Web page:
First, I want to thank people who read my first website post and made suggestions about using Blogger, Wordpress, and Google for my website. I'll incorporate those into my research.
I'm continuing to figure out which company I'm going to use to build my practice website. As part of my research, I found a wonderfully helpful site called, The Site Wizard, that contains all kinds of information like the definition of a domain name, and html tutorials. The author does not allow his material to be reproduced all or in part, so I'll just have to paraphrase, and you have the link.
The question of pricing is more complicated than I expected, because different website builders or platforms have different features, with different charges. So I've tried to narrow things down to basic costs-the site itself, and the domain name.
But let's discuss basics.
What is a Web Host?
A Web Host is a home for your website. The companies I've been looking at, Weebly, Duda, Squarespace, and Web.com, are all web hosts. They have lots of computers, or access to cloud space, where your website will live. Duda, for example, claims to offer hosting on Amazon Cloud.
What is a Domain Name?
If I want my own site, that I name myself, that doesn't belong to some larger thing like this blog does to blogger, I need a domain name, which is like a business name. As long as I register it and pay the annual fee, it's mine whether or not I choose to have a website associated with it. That makes me the owner of the domain name, and allows me to take it with me if I switch web hosts.
You register your domain name, for an annual fee, with an organization called, ICANN, which has a list of domain name registrar companies that you need to register through. GoDaddy, the website builder I rejected in my last post, is also a domain name registrar, so I may need to reconsider using it. Google is also a registrar.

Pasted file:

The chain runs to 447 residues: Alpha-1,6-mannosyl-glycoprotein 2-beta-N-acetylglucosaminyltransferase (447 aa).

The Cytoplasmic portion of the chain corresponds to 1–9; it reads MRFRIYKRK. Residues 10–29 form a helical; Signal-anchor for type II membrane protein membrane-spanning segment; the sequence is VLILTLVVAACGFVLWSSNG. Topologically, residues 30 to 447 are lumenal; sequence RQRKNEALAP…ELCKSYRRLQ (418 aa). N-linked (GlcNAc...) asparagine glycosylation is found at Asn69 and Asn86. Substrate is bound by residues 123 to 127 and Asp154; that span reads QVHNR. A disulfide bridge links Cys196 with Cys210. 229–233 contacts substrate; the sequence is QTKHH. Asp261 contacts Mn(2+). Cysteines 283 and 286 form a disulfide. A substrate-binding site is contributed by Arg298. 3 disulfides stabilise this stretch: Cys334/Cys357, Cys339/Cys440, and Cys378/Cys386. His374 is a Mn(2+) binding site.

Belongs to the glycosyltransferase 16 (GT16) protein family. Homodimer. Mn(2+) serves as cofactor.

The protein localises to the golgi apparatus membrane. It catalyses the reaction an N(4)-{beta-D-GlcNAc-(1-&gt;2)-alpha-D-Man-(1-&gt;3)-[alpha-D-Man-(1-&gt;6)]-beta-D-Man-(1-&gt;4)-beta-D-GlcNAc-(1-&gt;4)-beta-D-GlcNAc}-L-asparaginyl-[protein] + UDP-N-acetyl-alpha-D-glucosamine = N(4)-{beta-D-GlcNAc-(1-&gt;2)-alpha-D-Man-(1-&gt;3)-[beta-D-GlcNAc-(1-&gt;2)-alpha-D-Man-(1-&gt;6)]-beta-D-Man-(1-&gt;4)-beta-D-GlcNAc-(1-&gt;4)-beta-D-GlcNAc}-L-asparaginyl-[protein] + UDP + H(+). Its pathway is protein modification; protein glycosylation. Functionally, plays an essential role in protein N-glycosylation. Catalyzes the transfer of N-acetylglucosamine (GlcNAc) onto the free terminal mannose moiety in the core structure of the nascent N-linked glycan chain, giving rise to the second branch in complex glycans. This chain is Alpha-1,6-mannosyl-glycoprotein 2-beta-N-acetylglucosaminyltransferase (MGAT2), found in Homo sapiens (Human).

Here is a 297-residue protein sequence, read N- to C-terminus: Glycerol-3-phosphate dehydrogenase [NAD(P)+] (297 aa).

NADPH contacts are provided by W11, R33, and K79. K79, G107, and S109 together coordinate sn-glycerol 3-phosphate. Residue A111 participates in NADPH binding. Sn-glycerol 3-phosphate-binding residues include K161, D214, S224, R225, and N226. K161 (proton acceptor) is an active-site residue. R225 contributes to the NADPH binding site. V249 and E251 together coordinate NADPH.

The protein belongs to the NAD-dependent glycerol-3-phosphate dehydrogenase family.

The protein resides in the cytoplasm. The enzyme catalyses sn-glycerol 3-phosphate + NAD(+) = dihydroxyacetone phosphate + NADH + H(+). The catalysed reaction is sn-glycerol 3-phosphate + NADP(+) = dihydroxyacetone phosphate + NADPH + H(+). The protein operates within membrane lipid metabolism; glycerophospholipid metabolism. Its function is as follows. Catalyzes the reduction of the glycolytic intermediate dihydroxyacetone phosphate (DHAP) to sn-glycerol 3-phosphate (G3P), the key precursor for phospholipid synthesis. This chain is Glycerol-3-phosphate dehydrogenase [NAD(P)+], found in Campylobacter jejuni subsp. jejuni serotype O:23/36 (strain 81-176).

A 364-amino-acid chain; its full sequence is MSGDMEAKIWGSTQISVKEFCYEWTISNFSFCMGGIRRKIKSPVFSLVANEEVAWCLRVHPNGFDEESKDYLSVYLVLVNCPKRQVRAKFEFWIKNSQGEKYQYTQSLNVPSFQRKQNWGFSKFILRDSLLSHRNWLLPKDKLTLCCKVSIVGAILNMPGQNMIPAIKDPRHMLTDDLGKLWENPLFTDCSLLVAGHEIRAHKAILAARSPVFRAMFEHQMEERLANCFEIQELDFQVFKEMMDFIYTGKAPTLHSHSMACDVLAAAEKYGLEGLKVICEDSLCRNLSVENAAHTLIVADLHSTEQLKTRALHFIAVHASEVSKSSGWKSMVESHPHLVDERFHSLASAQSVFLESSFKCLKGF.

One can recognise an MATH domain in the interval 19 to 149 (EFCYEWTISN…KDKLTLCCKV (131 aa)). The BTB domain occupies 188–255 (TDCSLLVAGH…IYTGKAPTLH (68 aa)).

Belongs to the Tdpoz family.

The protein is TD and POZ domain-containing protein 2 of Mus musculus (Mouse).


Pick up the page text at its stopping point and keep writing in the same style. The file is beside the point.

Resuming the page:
Some web hosts provide a domain name free for the first year, and then charge the annual fee. Many let you import a domain name you already own for less money than they would charge for getting you the domain name. And reputedly, some dubious web hosts will register your domain under their name, making them the owner. But apparently, those companies are largely gone.
Domains also come in different suffixes, like .com, .org, .company, .biz, .education, and respective costs depend on something called, "TLD", or Top Level Demand.
So let's look at the cost of a website at the various companies, including a domain name, and let's assume I want to call my website, "MyPsychiatry.com," provided that name is available.
Let's also assume I'm not going to use the free sites available via the web hosts I'm considering. They exist, but they have ads, and I can't use my own domain name.
And finally, I'm just considering price in this post. I'm ignoring various features, for now, because it just gets too complicated to look at all at once.
Google would charge me $12/year for that name. Google would also need me to use blogger or squarespace or something as my web host, so that would be additional.
Squarespace charges $20/year for the domain name, including the first year, but that $20 fee doesn't increase in subsequent years, something I haven't seen clearly indicated on other sites. It also includes something called, "WHOIS Privacy" which I don't really understand but seems to protect some information about you, as the domain name owner.